Managment Planing

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Management Planning

MGT 330

Daniel Boose
Management Planning
Boeing is one of the largest aerospace and defense contractors in the world. They produce high-end aircrafts for both commercial and military organizations throughout the world. In addition to aircrafts, Boeing produces products and tailored services that include satellites, weapons, electronic and defense systems, launch systems, advanced information and communication systems, and performance-based logistics and training (Boeing, 2011). Boeing employs over 160,000 employees in over 70 countries worldwide. Business planning is an overwhelming task for such a large company like Boeing, considering they are constantly influenced by external and internal factors that involve legal and ethical issues, all while striving to maintain the highest social and corporate responsibility. Factors such as competition, economic conditions, and technology directly influence Boeing’s strategic, tactical, operational, and contingency planning.

The Planning Function
When planning, a manager must decide what they want to achieve and how they are going to achieving it. This cycle of operation known as the basic planning process incorporates six steps to successfully reach organizational goals. These steps are: situational analysis, alternative goals and plans, goals and plan evaluation, goal and plan selection, implementation, and monitor and control. Each of these steps plays an intricate part in the formal planning process. The first step is to identify all goals and analyze them thoroughly. Situational analysis is “a process planners use, within time and resource constraints, to gather, interpret, and summarize all information relevant to the planning issue under consideration” (Bateman & Snell, 2009) For example, If Boeing was thinking about launching a new airplane, it would be imperative to conduct a thorough analysis of its construction, performance, reliability, safety, etc. The next step in the planning process would be to generate possible alternative goals, plans, and solutions. Boeing’s management might consider new, attainable alternatives like sell-ability and a target market for where the aircraft will be sold. The third step in the planning process is to evaluate the organizations plans and goals. In the goal and plan evaluation step of planning “managers will evaluate the advantages, disadvantages, and potential effects of each alternative goal and plan. They will prioritize those goals and even eliminate some of them from consideration” (Bateman & Snell, 2009). At this point Boeing’s management would decide which plans to prioritize and which ones that will be eliminated before the final selection. The next step of the planning process is where Boeing would make a decision based on the previous assessed goals and plans. This stage of the planning process is called implementation. Implementation is defined as “Detailed listing of activities, costs, expected difficulties, and schedules that are required to achieve the objectives of the strategic plans” (Business Dictionary, 2011). In the case of Boeing, the final plan would be distributed to each department within the company to start production.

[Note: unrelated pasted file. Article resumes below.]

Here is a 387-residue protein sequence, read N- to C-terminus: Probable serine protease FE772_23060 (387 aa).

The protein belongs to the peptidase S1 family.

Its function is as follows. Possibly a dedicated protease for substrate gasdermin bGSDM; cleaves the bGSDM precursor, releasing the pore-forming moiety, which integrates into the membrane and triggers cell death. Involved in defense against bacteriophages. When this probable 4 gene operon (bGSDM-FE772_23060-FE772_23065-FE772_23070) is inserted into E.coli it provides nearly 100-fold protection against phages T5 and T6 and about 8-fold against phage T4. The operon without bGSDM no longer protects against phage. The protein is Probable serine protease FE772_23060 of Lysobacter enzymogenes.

Impacts on Planning
Although planning is not intended to be a random response to an incident, part of the planning process involves adapting and overcoming to any issues that may arise in an organization. When an incident occurs in an organization, it is the responsibility of management to take corrective action on the issue. Issues that may arise that affect an organization are: legal issues, ethical issues, and corporate social responsibilities.

Legal issues
Legal issues have the potential to seriously affect current and possible future plans of an organization. In the year 2000, Boeing paid the United States 54 million dollars due to selling defective helicopters to the U.S Army. Five servicemen were killed during a...
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